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Iowa State University

Art History and Visual Culture

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Full-Text Articles in African American Studies

Who’S Your Mammy?: Figuring Aunt Jemima, Harrison W. Inefuku May 2007

Who’S Your Mammy?: Figuring Aunt Jemima, Harrison W. Inefuku

Harrison W. Inefuku

In existence for over a century, the advertising icon Aunt Jemima remains a point of contention for many African Americans, despite a recent makeover that attempted to remove visual signifiers of slavery. To understand the icon's negativity, I explore its roots in slavery,the minstrel stage and The Exhibition of the Other. I then move to an analysis of "The Legend of Aunt Jemima," a series of advertisements produced in the 1920s, to determine how racism was manifested in the icon*s promotional materials.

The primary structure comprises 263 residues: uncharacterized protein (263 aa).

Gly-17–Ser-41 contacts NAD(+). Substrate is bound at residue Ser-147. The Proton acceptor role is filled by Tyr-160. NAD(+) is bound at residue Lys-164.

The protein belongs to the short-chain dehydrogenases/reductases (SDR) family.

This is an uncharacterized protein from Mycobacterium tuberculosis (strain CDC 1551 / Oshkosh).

Who's Your Mammy?: Figuring And Refiguring Aunt Jemima, Harrison W. Inefuku May 2007

Who's Your Mammy?: Figuring And Refiguring Aunt Jemima, Harrison W. Inefuku

Harrison W. Inefuku

In existence since the late 1890s, advertising icon Aunt Jemima has been indelibly etched into the American memory—virtually unchanged from her debut until her makeover in 1989. Before this recent transformation, Aunt Jemima was the quintessential embodiment of the mammy stereotype—a heavyset black woman, complete with apron and bandana. Her creation was situated at the locus of several racist traditions and discourses directed towards African Americans—the mammy stereotype, the minstrel show, The Myth of the Old South, and the Exhibition of the Other. This embodiment of multiple racist practices helps to explain how the mammy in general ...